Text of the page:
The Iowa Caucus puts the eyes of the nation even more squarely on the GOP nominating contest. It was this time twelve years ago that then-Governor George W. Bush was pushing for his rebranded conservative message, couched as “compassionate conservatism.” The implication that conservatism is inherently uncompassionate aside, “compassionate conservatism” is just a euphemistic way to say “pro-life fiscal liberal.” George W. Bush was a strong social conservative, and God bless him for it; however, he was not a fiscal conservative, and his Administration paved the way for a Democratic Congress and one of the most liberal presidents in modern history.
Some of George W. Bush’s staunchest defenders tried to deflect conservative criticism of the President’s big-spending policies, claiming that he was using “liberal means to achieve conservative ends.” Is this even possible? If you’re using liberal means, doesn’t that inherently have liberal outcomes (i.e.- a ballooning Federal deficit?). That’s why, in this Republican Presidential primary, we need a consistent conservative. In other words, it’s time for a president who’ll use “conservative means to achieve conservative ends.” This means that the next GOP president needs to push for true cuts to Federal budget and out-of-control Federal spending, thus paving the way for private sector activism.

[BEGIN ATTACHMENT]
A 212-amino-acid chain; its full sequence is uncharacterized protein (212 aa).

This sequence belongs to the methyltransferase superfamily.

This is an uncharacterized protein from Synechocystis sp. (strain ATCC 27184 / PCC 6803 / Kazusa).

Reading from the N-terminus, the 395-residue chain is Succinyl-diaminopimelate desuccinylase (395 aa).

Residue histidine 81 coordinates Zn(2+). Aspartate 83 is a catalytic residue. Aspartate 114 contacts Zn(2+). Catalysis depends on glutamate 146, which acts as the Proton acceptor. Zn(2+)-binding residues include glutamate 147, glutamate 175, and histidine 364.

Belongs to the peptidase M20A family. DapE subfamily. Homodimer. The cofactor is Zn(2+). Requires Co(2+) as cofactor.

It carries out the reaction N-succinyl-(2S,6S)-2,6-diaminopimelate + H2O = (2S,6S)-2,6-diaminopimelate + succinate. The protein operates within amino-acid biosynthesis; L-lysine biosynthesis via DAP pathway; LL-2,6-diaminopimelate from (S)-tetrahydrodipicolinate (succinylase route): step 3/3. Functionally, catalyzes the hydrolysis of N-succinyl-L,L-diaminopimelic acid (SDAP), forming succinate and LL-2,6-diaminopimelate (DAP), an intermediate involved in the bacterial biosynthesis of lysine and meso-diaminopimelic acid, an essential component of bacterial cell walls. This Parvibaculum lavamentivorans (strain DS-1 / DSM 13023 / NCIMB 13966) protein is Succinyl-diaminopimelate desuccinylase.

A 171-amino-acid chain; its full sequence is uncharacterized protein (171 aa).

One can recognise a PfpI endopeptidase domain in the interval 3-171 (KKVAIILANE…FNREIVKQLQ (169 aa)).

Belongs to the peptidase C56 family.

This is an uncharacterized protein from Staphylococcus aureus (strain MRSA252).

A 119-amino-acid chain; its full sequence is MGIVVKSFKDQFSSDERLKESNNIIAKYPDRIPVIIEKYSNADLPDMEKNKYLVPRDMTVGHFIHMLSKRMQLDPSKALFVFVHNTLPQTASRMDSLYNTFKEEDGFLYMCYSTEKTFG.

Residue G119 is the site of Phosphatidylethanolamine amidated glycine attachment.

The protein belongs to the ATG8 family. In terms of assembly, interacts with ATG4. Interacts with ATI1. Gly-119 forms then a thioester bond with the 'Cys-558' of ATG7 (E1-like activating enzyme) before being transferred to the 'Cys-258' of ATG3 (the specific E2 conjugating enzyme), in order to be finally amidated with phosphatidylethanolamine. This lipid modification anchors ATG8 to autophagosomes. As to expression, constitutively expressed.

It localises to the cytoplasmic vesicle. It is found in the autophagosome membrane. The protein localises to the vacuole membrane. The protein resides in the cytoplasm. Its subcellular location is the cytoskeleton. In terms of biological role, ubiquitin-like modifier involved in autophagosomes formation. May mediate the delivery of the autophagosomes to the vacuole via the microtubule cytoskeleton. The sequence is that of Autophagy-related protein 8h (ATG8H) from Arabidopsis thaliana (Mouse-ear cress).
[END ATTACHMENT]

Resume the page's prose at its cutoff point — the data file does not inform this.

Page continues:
President Bush’s “compassionate conservative” agenda was flawed in that it kept people dependent on government. Yes, I’d rather the government gives aide to pro-life and pro-family causes instead of pro-abortion and liberal family agendas; however, I’d prefer to see a conservative president move government toward a position of supporting socially conservative legislation, while leaving the task of social change to the private sector. In this way, both sides of the conservative equation, social and fiscal conservatism, are implemented. Growing the size and scope of government, even with noble intentions builds the apparatus liberal presidents (i.e. – Barack Obama) need to quickly promote their radical agenda of secular progressivism.
When questioned by conservatives during his tenure in the White House, President Bush consistently asked us to trust him. It wasn’t that conservatives didn’t trust President Bush’s commitment to the protection of life and liberty; we didn’t trust the next guy. That’s why President Bush’s policies of growth in government were so dangerous: he wouldn’t abuse the apparatus he imposed to radically redefine American culture, but he put together the framework a liberal president would use to do just that. And, alas, that’s exactly what President Obama has done.
Compassionate conservatism didn’t work, for it is really just repacked progressivism. Conservatism, when applied to both social and fiscal issues, is the best way to ensure prosperity and progress for the American People.